Zeina Aref’s Identity Parade

“The process of nurturing and building a story is an extremely stimulating one.”

Zeina Aref’s Identity Parade

Creative Zeina Aref (Instagram) draws inspiration from her hometown, Cairo, as she explores identity and celebrates womanhood through the mediums of film and photography. 

What are you currently working on?

I’m currently in different phases of production for a music video and some commercial work, which has really been helping in my understanding of the craft of making. I’m also developing a personal experimental short film which has been challenging, but is something that I’m aiming to shoot in the coming year. On top of that, I’m aiming to shoot another self-portrait series, which is something that’s becoming almost like a ritual that helps me in documenting my process and my journey. 

What is your favourite medium to use in your work?

I think every story is best told with different mediums. Experimenting with film, photography, sound, installation and performance are things that I want to continuously explore in my practice. Currently, I’m really enjoying film and the moving image. It’s so multi-faceted, collaborative and allows you to explore and experiment with different senses, narratives, and formats for storytelling. The process of nurturing and building a story is an extremely stimulating one. 

Zeina Aref

Outdoors or in a studio, what’s your favourite creative space?

I definitely prefer shooting outdoors, or on location. A lot of my inspiration comes from spaces and their natural connections, patterns and visuals. I also think that nature is so rich as a base, and I tend to root aspects of my work in reality. I don’t really enjoy studio work, as it’s not as dynamic or inspirational to me.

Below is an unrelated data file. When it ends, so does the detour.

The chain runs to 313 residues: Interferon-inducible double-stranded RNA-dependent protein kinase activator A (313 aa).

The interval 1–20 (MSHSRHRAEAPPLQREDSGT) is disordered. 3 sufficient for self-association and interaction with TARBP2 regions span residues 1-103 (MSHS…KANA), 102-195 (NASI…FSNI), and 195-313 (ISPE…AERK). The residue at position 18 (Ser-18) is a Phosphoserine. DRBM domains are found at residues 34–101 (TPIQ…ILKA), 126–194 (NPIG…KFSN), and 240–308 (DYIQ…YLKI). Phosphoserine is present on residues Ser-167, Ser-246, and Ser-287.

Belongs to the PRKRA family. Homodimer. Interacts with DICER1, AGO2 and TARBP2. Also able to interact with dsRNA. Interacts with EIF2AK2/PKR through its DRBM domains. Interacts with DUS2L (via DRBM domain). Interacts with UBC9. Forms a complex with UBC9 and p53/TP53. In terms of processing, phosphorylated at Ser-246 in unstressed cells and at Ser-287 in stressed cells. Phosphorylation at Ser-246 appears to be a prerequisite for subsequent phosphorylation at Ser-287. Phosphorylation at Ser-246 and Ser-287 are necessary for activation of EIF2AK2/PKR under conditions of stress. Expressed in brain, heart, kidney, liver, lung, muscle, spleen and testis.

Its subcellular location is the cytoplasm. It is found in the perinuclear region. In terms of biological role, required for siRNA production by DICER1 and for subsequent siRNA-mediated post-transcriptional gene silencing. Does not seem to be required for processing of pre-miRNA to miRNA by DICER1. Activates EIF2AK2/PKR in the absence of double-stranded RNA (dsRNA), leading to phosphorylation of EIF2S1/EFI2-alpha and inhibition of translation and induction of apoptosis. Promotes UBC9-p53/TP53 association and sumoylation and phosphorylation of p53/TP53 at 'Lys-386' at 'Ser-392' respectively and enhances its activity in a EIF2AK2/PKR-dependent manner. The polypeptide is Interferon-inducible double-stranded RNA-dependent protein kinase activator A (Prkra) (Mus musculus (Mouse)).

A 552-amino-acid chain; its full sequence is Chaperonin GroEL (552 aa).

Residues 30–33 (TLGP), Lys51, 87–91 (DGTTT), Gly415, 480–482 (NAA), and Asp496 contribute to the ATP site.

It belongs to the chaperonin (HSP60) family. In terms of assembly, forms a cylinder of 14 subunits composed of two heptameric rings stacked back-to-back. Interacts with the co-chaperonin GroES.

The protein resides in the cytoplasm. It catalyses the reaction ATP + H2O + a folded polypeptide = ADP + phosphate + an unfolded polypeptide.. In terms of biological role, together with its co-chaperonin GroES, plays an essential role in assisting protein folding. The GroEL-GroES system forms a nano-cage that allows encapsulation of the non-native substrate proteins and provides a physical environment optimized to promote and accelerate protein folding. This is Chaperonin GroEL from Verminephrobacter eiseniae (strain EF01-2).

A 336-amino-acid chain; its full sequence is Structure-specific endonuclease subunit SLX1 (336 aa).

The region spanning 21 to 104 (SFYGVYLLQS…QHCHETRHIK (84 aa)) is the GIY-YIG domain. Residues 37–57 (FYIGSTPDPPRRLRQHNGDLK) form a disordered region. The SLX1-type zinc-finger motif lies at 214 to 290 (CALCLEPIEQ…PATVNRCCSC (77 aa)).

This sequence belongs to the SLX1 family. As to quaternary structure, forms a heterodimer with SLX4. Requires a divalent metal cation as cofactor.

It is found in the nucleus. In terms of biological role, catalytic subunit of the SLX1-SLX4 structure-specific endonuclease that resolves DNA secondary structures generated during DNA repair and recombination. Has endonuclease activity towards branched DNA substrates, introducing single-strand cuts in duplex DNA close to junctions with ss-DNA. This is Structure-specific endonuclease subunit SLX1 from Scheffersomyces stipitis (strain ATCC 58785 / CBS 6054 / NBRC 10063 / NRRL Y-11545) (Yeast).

What does being a woman from the MENA region mean to you today?

Being a woman from Egypt is one facet of my identity and it means that the stories I enjoy telling are informed by that culture and by my personal experiences. It is something that I identify with and the experience I connect to most.

What is your favourite memory of Egypt? 

One of my favourite memories would have to be very old family trips to Alexandria. We’d have these very redundant loops of activities related to the beach and walks by the waterfront which are really nostalgic.

Zeina Aref

Topics surrounding women seem to be a major influence on your work, why is that?

It’s just something that is innate to me, and they are the stories I feel are most important to discuss and to resolve within myself. My work is a reflection and reaction to my present self and the social and political spaces I inhabit. And so, naturally, these themes and conflicts surface in my most personal work. 

What’s the greatest lesson you’ve learned?

It sounds super cheesy to say this, but trusting the process, and yourself. I think this is something that I’ve often struggled with and – to a certain extent – self-doubt is healthy. But I’ve really learned to understand the true meaning of trust, and how important it is in order to experiment, to push yourself and to develop your work. 

This interview with Zeina Aref appeared in YUNG ISSUE 2 PRINT.

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